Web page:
I would like to be wise. Not a wiseacre—someone who's a know it all, the kind of person you can't stand at parties, in the bar, or in the classroom for that matter—but I'd like to be truly wise.According to the Wisdom of Solomon:
If you really want Wisdom,
then fall in love with her
and desire to learn.
I like to think I have fallen in love with Wisdom, and if not in love then at least enjoying the beginnings of a relationship—more than a flirtation, hopefully not an obsession—and I hope my relationship deepens.
But what is it to be wise? The ancient Greeks had two words for wisdom: sophia and phronesis. Sophia is generally considered transcendent wisdom (whatever that means) and phronesis is practical wisdom. Wisdom is among the four cardinal virtues: temperance, wisdom, courage, and justice, though the wisdom here is phronesis and not sophia. The traditional translation of phronesis as "prudence" doesn't quite get to the meaning in our modern English.
Scholars have spilled much ink (if not blood) in trying to work out the Aristotelian difference between the two forms of wisdom. Some scholars think to make too hard a distinction between them is to miss the point. Sophia and phronesis are both wisdom, just with a different emphasis. That we have two words adds to the richness of our understanding.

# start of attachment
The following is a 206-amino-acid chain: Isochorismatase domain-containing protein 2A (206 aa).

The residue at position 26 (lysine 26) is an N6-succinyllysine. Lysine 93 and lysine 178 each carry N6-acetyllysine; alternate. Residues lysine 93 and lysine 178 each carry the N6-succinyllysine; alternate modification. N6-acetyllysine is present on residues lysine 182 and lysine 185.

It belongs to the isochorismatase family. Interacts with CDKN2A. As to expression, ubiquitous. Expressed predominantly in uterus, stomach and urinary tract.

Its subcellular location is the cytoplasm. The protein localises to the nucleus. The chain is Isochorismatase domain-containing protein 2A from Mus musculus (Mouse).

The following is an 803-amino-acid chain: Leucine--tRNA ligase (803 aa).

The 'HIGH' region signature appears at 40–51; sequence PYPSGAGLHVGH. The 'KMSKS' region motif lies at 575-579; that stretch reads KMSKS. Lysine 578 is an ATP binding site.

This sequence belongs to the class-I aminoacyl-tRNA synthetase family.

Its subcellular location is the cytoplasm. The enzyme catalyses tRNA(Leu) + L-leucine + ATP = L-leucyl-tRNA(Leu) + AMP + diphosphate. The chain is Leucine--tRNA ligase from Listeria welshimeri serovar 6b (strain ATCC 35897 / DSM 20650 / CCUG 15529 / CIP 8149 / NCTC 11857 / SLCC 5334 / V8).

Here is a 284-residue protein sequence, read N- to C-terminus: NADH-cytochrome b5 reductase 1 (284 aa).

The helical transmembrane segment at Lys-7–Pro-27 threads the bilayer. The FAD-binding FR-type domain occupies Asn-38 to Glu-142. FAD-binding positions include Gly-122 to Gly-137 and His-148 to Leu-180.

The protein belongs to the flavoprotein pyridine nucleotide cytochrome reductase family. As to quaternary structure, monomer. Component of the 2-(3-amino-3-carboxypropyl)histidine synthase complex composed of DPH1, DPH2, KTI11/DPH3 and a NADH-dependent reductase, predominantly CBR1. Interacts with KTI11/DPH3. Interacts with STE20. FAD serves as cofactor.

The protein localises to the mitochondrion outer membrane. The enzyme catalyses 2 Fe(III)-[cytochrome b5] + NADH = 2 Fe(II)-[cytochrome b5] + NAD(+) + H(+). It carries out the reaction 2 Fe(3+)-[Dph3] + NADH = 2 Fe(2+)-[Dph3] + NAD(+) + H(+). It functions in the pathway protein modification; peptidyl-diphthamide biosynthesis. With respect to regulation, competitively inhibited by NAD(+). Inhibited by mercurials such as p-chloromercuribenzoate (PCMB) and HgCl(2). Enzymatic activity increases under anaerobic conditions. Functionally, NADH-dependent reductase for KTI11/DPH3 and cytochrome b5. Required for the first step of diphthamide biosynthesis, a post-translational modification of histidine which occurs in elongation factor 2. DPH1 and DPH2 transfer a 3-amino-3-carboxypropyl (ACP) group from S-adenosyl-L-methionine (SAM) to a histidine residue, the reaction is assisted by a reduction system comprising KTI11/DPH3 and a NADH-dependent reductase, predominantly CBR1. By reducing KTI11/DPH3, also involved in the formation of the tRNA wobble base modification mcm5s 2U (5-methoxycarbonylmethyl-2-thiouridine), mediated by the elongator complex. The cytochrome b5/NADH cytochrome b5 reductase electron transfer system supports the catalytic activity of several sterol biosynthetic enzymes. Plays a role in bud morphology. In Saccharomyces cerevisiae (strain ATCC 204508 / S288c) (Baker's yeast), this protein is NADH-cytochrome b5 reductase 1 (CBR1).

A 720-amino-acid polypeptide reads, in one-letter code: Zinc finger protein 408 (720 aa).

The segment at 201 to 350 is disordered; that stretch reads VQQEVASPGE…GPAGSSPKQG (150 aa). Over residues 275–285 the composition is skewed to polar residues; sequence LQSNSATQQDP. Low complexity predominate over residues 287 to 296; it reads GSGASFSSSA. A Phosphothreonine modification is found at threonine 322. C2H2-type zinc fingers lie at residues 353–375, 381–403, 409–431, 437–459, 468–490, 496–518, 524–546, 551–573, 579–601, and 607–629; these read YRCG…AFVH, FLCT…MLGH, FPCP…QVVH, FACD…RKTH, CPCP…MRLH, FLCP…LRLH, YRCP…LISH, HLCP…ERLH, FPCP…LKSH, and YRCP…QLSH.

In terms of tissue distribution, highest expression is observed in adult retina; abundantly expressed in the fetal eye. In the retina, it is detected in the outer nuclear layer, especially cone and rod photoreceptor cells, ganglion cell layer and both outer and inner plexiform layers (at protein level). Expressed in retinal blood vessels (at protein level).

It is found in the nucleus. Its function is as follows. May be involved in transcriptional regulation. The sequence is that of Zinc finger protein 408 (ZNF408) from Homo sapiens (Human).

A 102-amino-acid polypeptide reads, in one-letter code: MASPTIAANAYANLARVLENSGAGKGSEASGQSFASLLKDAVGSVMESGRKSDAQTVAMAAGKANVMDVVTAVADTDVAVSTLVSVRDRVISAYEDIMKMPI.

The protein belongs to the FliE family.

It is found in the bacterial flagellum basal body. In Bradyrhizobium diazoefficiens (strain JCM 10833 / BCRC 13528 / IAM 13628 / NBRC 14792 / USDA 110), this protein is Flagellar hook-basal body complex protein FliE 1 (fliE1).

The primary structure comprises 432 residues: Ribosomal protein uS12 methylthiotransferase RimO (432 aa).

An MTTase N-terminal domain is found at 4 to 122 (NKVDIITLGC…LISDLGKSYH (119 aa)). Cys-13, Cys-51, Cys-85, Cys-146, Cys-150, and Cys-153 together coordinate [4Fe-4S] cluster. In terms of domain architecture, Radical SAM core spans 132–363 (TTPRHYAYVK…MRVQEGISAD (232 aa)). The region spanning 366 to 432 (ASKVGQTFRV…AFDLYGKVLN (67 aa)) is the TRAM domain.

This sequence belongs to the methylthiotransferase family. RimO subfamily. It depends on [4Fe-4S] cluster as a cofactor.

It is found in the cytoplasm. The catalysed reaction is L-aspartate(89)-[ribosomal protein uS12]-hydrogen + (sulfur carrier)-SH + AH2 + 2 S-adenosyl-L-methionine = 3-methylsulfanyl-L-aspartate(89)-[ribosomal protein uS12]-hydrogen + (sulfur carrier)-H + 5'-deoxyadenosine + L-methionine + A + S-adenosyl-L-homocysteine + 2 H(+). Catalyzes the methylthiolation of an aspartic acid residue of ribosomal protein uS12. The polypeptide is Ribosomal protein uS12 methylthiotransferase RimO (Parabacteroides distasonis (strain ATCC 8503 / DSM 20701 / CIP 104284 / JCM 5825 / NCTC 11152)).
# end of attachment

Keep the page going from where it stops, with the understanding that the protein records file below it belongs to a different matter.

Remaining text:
Carolyn M. Aldwin suggested a helpful definition:
Wisdom is a practice that reﬂects the developmental process by which individuals increase in self-knowledge, self-integration, nonattachment, self-transcendence, and compassion, as well as a deeper understanding of life. This practice involves better self regulation and ethical choices, resulting in greater good for oneself and others.
That just about covers it! Important to note is that wisdom is a practice. Wisdom is something you do. Important, too, is the idea that wisdom has effects in the real world. Besides giving you a better understanding of your self, it results in better choices, better relationships, and a general good for the life of the world.
I stumbled into philosophy when I was studying theology at Newcastle University. I wasn't looking for it. Philosophy was rather like a log on the pathway that I tripped over and noticed. I suppose it was more of a nuisance at the time. Over time we struck up a relationship that has continued. Most often, philosophy is said to be the "love of wisdom," as our English word comes from the two Greek words sophia and philia: wisdom and love.
French philosophers Luce Irigary and Emmanuel Levinas separately disrupted this convention by suggesting that philosophy is not the love of wisdom, but rather the wisdom of love. I like that disruption. It suggests that true wisdom is not about knowing stuff, or being brilliant with knowledge like the quiz show genius. That can be a bit of a memory game. True wisdom is the practice of loving relationships; in terms of my 2012 book Love as a Guide to Morals, the movement of the self toward the Other for the well being of all. In shorthand, true wisdom is compassion.
So, in a round about way when I say "I would like to be wise" I suppose I am saying that through practice, self-reflection, self-transcendence, and self-regulation—remember Socrates, "the unexamined life is not worth living"—I would like to be a compassionate person.
Love and Goodness to all,
Aldwin quote from Research in Human Development 6 (1)1-8, 2009.